Nurse practitioners are also the ideal candidates for transitioning patients from the acute treatment stage to posttreatment survivor care. Health care trends often reflect a breakdown in implementing recommended follow-up care. Patients either do not fully understand the importance of follow-up care recommendations or health care providers are not communicating this message effectively. These breakdowns, when they occur in the oncology arena, have the potential to heighten the risk of cancer recurrence and secondary cancers.

Oncology NPs who also serve as navigators can provide the follow-up care, as well as coordinate their patients’ overall care needs. The pending shortage in primary care and oncology providers further validates utilizing APNs in this role. An advanced practice NP is also well suited for implementing the Commission on Cancer’s proposed new standards for patient navigator and survivorship programs.6,9

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The initial criteria developed for the patient navigation program at Harlem Hospital did not specify a level of formal education. Since that time, some programs have developed requirements for formal education or certification, while others continue to use layperson navigators.2 However, growth of the navigator role and attempts to standardize it have demonstrated the advantages of the additional oncology experience or specialized education of an oncology nurse or nurse practitioner. Their comprehensive knowledge base of cancer pathophysiology, treatment modalities, disease progression, and systemic management enhances and strengthens the navigator’s role in the continuum of cancer care.6

That being said, patient navigation programs and the credentials of those who serve as navigators continue to be diverse, driven by system- and site-specific needs. One patient navigator model does not fit the needs of all medical systems or settings.2,5-7 One program may place a greater emphasis on screening and access to care, as seen in the Harlem Hospital pilot program; whereas another program may have a stronger need for direct patient care. Still others may need to place a greater emphasis on transportation and financial issues for their patient populations. The scope of service is ultimately directed by a needs assessment that identifies the goals and mission of the program, the patient population, the community, and the individual navigator’s qualifications.2,6,8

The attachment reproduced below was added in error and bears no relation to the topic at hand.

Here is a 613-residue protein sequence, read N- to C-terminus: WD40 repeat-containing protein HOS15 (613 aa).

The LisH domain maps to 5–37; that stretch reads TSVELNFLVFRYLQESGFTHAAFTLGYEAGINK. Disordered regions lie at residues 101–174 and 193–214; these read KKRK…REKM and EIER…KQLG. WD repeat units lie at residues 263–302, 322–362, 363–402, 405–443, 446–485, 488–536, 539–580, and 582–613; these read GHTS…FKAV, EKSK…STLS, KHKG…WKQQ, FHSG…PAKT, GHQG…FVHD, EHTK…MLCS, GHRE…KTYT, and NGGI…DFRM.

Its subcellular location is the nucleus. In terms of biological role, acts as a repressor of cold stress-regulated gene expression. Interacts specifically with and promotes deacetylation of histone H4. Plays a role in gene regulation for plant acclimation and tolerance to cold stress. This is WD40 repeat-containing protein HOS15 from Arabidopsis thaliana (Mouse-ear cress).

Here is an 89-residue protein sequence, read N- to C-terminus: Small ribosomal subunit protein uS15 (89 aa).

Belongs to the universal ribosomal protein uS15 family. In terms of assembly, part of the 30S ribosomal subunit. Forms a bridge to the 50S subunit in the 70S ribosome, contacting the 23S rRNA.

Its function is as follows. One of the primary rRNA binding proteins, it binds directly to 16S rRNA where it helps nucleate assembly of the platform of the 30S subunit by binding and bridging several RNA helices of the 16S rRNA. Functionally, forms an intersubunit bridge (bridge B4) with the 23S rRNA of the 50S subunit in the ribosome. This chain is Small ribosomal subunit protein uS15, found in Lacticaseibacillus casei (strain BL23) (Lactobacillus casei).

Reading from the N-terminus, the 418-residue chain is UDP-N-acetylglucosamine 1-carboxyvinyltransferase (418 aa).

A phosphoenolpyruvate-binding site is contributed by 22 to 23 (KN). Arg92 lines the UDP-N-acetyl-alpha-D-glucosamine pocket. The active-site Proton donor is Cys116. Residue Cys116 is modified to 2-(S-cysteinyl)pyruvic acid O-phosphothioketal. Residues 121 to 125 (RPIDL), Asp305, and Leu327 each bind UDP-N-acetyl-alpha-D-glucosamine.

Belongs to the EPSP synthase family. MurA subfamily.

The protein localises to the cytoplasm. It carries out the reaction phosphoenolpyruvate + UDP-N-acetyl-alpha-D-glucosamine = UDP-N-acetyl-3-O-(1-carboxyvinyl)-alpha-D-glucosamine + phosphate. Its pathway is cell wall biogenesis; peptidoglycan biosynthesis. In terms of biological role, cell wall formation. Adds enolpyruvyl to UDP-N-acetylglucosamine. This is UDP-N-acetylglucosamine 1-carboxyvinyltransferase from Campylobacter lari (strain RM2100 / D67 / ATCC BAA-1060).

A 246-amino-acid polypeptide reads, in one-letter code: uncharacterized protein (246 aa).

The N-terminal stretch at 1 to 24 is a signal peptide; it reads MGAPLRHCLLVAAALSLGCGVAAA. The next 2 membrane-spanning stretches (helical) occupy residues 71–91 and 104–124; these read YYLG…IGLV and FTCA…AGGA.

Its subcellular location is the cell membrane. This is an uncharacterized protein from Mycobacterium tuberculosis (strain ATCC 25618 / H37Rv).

As stated, most patient navigation services are nonbillable. Thus, these services must demonstrate efficiency to justify their use of valuable and oftentimes scarce resources.1,8 Effectual outcome metrics that can be monitored and trended are needed to support resource allocation. However, data on the cost effectiveness and efficiency of patient navigation programs are limited, but several studies are ongoing.2

Community cancer centers often struggle to provide a business case that demonstrates how navigator services generate revenue. The values of patient navigation services have been identified as enhanced communication and trust, and increased provider referrals when these services are offered.1 The National Comprehensive Cancer Control Program (NCCCP) and some authors have found that cancer patient navigation programs aid patient care in the following ways1,6,7:

  • Reduce inpatient stays and ER visits

  • Increase downstream revenues for other higher-volume services, such as surgery, infusion, radiation, and imaging tests
  • Improve care coordination and quality of care
  • Increase number of referrals to the individual cancer center
  • Reduce wait times from abnormal findings to diagnosis
  • Improve patient satisfaction survey results
  • Direct divergent populations through the continuum of care
  • Facilitate shared decision making between the health care team and the patient and family, which impacts patient choices and decisions
  • Decrease financial stress on the health care system
  • Lower patient stress.1,6,7

Reporting tools that effectively evaluate navigation programs can range from paper documentation, simple databases, electronic patient navigation software systems, and electronic medical records. An accurate measure of the impact of navigation services can be made by reviewing patients’ perspectives on their treatment course. Navigator-specific patient satisfaction surveys provide a targeted approach. Patients report that navigators are effective because they provide information, assist with problem-solving, offer emotional support, and enhance logistical assistance.1,5,8